‘We can’t come home’: Peguis First Nation evacuees tally up flood damages

Floodwaters have receded in Manitoba’s Interlake and some of the Peguis First Nation evacuees are heading home to clean up and asses the damage.

Around 100 community members returned to move sandbags and tear down tiger dams.

Read more: Whiteshell evacuees face ‘overwhelming’ amount of water, province says

Despite the evacuation order remaining in effect, Peguis resident and evacuee Sarah Flett says she came back on her own weeks ago, only to find debris and garbage cluttering the community.

“It was devastating, heartbreaking … it took a toll on everybody and it’s still taking a toll. Some people don’t have homes to come home to now.”

Read more: Worst flood in Peguis First Nation history has leaders seeking federal aid

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Peguis officials have previously estimated up to 700 homes sustained damage during the flood, including 200 that may be completely destroyed.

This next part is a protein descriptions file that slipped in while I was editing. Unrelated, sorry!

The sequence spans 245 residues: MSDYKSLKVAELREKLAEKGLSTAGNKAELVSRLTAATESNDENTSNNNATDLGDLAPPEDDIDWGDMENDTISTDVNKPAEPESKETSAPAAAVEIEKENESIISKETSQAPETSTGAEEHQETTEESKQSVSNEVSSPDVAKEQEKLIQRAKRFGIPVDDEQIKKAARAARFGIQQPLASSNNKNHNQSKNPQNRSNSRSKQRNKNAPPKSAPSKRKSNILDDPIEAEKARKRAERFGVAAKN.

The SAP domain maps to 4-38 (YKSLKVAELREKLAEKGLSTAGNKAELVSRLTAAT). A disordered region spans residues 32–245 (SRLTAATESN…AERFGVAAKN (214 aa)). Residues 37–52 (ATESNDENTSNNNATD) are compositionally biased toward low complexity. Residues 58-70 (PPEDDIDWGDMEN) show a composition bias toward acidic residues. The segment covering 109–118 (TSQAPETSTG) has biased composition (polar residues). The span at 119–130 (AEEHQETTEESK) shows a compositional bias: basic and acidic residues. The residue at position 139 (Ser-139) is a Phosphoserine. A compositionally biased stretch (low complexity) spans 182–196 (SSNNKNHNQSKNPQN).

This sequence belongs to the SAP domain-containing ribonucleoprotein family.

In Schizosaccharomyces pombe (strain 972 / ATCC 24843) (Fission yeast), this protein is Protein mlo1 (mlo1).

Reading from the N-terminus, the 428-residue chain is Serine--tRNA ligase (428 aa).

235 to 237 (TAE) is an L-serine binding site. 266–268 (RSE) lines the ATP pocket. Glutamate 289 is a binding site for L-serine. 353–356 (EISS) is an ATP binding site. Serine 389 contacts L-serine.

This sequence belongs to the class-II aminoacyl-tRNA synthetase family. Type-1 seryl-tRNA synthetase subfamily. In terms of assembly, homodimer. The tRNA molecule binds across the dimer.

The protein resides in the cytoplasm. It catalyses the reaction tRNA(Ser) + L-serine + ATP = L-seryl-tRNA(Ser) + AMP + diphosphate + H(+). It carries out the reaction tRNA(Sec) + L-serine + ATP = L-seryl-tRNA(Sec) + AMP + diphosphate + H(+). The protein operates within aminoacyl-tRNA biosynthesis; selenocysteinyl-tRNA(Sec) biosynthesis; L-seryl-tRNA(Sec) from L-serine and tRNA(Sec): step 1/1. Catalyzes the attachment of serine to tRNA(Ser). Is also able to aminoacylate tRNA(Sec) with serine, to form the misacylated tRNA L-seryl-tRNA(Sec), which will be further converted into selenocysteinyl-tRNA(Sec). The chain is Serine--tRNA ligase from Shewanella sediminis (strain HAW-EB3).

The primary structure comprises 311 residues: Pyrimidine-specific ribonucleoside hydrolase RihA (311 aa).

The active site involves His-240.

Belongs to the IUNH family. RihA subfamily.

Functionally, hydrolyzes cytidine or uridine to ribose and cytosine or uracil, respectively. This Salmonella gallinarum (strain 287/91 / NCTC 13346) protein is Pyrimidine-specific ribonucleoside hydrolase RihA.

While Flett’s home survived, Peguis resident Candace Sutherland wasn’t so lucky.

“It’s too late,” she says. “Everything is gone.”

Read more: Whiteshell evacuees face ‘overwhelming’ amount of water, province says

After evacuating the area and bouncing between five Winnipeg hotels, Sutherland returned to find the majority of her belongings bobbing in the water.

“We can’t come home,” she says. “We have no heat, we have no hot water, we’re just trying to keep the house.”

With the area being a known flood zone, Sutherland says the damage could have been prevented.

Sutherland believes Peguis was a low priority amongst leaders.

While some community members have started to return, officials said residents should wait until they’ve been contacted to come back.

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